TOPEKA, Kan. (KSNW) – Juneteenth will now be observed as a state holiday in Kansas, Gov. Laura Kelly announced Tuesday. The holiday will apply to executive branch employees under the governor’s jurisdiction.

Juneteenth commemorates June 19, 1865, the day the last enslaved Americans received word that President Abraham Lincoln had signed the Emancipation Proclamation to abolish slavery more than two years after the end of the Civil War.

In 2021, Juneteenth became the first federal holiday created in more than 40 years. Since then, Kansas’ neighboring states of Nebraska, Missouri, and Colorado have also established Juneteenth as a state holiday.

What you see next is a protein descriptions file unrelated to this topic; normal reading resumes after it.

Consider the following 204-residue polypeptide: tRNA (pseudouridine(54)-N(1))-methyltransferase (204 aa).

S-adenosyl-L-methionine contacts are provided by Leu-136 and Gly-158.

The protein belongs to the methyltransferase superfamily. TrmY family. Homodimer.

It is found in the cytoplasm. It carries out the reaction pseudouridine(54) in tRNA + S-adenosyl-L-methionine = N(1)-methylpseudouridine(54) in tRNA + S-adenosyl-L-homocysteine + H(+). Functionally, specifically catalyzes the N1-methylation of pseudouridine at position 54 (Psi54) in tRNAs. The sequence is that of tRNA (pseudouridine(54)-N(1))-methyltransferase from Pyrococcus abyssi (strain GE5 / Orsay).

“Establishing Juneteenth as a state holiday provides Kansans an opportunity to celebrate our state’s diversity and honor the ongoing struggles for racial equality,” Gov. Kelly said in a news release.

This year, at least 28 states and the District of Columbia will legally recognize Juneteenth as a public holiday, according to a Pew Research Center analysis.